The sound of the duduk has become known to a large audience through its use in popular film soundtracks. Starting with Peter Gabriel’s score for Martin Scorsese’s The Last Temptation of Christ, the duduk’s archaic and mournful sound has been employed in a variety of genres to depict such
moods. Djivan Gasparyan played the duduk in Gladiator, Syriana, among others.
Born in Solag, Armenia, this artist became famous for his interpretations on the duduk, a double reed woodwind instrument related to the oboe.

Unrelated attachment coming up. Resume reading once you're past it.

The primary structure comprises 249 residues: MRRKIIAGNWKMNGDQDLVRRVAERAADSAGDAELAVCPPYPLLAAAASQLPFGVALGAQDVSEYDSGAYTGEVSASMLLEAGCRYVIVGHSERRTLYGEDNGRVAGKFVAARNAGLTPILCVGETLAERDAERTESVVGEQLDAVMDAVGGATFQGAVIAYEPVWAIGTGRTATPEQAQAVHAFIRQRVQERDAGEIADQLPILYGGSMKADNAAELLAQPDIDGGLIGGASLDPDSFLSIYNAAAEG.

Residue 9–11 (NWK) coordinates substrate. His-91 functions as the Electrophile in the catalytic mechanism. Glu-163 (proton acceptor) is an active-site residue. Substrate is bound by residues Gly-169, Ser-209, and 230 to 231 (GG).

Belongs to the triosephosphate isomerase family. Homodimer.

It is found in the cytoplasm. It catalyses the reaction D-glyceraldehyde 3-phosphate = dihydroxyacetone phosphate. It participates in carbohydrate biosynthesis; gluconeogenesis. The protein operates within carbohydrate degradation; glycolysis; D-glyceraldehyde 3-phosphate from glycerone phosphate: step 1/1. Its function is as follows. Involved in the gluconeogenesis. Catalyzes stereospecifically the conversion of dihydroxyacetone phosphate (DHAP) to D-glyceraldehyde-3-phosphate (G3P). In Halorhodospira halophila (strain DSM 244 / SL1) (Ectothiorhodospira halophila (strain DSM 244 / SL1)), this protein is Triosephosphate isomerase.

Traditionally known since antiquity, the duduk is a traditional woodwind instrument indigenous to Armenia. Variations of this instrument are popular in the Middle East and Central Asia although not to be confused with the Bulgarian folk instrument of the same name. The duduk is a distant relative of Asian instruments, such as the Chinese Guanzi, the Korean Piri and the Japanese Hichiriki. Unlike other double reed instruments (oboe or shawm), the Duduk has a very large and unflattened reed, and is cylindrical in shape giving it a quality closer to a clarinet or saxophone than a double-reed.